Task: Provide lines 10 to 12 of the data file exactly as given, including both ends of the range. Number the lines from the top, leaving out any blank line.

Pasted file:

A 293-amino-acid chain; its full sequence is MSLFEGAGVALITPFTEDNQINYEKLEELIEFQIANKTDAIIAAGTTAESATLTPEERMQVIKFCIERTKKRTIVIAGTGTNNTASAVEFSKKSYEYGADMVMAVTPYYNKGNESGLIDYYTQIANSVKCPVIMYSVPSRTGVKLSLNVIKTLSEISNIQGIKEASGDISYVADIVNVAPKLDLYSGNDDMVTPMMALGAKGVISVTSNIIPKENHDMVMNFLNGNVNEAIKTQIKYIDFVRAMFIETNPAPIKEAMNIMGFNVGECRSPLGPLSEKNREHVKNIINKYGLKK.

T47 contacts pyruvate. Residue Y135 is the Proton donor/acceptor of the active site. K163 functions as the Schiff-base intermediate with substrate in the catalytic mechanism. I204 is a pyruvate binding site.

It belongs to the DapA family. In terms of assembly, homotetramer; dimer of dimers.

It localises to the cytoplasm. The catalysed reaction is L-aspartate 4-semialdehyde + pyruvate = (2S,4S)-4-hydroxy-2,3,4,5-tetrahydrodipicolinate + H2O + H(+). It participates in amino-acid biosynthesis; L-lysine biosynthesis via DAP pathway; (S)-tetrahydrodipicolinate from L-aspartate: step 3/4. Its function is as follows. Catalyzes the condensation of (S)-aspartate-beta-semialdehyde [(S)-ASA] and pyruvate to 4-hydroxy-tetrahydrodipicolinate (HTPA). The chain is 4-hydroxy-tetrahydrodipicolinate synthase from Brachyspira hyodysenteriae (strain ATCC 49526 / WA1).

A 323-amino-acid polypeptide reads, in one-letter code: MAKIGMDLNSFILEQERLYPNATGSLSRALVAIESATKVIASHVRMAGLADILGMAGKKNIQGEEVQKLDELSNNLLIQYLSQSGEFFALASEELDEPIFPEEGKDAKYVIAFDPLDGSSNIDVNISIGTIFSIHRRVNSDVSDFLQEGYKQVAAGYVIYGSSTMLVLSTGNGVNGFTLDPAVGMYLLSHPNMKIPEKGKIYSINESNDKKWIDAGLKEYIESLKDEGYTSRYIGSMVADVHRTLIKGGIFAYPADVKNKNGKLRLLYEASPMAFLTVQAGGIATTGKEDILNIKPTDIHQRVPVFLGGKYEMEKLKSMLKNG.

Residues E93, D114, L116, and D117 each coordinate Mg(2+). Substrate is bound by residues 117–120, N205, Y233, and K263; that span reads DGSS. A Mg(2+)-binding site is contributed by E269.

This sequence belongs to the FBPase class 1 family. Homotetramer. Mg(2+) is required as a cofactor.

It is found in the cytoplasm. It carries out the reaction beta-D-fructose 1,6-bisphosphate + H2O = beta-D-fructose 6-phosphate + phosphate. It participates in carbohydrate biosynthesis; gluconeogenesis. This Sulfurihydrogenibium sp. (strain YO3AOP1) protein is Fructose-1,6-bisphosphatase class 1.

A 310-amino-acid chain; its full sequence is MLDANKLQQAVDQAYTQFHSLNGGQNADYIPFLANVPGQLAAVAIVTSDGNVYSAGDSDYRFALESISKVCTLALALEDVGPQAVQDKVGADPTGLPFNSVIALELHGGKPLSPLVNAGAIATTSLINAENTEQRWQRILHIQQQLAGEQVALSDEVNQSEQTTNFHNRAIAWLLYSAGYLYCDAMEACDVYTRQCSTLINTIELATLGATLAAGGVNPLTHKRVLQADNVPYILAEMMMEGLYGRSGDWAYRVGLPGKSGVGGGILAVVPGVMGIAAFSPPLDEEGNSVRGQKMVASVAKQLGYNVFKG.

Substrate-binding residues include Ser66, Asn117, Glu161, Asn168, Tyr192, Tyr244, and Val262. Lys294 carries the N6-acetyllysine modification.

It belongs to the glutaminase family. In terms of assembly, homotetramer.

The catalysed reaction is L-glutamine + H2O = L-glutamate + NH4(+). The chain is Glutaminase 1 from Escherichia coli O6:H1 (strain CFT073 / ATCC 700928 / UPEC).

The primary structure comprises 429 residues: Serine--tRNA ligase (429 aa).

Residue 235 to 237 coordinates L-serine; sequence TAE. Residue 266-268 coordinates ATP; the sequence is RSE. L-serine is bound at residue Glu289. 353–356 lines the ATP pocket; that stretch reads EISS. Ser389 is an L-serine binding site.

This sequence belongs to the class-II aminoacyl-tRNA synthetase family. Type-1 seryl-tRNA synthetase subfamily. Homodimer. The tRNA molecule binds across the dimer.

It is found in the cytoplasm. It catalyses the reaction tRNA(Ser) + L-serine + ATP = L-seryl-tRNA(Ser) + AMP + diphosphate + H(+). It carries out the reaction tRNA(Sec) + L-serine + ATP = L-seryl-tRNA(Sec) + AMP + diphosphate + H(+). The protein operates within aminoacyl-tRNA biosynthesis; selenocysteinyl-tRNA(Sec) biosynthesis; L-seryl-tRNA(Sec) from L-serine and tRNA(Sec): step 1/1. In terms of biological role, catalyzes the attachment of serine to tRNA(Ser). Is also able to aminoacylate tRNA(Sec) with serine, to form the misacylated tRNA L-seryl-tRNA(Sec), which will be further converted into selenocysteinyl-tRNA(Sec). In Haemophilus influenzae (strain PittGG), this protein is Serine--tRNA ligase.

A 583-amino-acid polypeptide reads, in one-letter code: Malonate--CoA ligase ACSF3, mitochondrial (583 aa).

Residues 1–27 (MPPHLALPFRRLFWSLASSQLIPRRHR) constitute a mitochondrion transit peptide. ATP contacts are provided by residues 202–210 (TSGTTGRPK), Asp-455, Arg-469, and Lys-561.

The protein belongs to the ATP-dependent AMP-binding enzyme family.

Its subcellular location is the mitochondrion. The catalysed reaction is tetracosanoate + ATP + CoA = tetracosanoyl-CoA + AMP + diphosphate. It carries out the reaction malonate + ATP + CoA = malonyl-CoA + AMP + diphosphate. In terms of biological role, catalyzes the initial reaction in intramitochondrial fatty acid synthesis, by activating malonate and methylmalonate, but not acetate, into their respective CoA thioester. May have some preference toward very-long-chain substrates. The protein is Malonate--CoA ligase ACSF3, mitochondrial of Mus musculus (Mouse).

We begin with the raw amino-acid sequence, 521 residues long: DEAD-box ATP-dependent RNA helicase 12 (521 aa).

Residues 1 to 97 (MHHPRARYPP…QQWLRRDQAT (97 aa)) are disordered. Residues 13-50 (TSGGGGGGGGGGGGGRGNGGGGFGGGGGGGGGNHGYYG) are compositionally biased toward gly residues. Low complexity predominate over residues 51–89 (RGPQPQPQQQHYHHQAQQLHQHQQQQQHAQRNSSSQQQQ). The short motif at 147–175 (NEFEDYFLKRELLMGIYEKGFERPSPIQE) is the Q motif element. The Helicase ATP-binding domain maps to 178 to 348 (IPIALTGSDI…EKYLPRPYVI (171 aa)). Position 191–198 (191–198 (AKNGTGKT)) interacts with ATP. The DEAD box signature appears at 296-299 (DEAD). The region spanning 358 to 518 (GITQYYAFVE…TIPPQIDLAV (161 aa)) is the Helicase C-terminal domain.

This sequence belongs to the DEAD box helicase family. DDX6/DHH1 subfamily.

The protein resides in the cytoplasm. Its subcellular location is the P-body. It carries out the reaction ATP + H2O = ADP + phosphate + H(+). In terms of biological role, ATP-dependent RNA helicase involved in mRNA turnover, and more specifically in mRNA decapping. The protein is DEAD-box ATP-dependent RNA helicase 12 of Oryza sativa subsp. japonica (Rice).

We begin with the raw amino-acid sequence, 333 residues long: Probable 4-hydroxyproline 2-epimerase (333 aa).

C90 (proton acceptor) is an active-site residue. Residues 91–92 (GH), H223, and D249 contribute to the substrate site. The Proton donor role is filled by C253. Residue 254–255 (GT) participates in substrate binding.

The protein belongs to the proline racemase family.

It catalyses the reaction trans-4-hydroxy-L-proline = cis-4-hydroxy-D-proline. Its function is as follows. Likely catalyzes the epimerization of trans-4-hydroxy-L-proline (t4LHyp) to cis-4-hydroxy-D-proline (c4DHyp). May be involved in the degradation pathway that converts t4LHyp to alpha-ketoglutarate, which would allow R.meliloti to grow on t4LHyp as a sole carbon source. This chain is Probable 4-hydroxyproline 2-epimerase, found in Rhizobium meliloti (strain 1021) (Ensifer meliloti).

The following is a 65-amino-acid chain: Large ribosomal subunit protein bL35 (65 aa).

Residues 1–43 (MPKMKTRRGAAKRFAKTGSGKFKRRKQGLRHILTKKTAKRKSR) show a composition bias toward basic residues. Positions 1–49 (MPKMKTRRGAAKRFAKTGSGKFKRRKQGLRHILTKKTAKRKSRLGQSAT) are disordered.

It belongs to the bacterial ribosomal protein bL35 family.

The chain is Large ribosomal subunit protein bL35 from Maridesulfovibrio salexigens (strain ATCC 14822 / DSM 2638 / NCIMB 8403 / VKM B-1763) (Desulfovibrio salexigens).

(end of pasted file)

Substrate-binding residues include Ser66, Asn117, Glu161, Asn168, Tyr192, Tyr244, and Val262. Lys294 carries the N6-acetyllysine modification.

It belongs to the glutaminase family. In terms of assembly, homotetramer.

The catalysed reaction is L-glutamine + H2O = L-glutamate + NH4(+). The chain is Glutaminase 1 from Escherichia coli O6:H1 (strain CFT073 / ATCC 700928 / UPEC).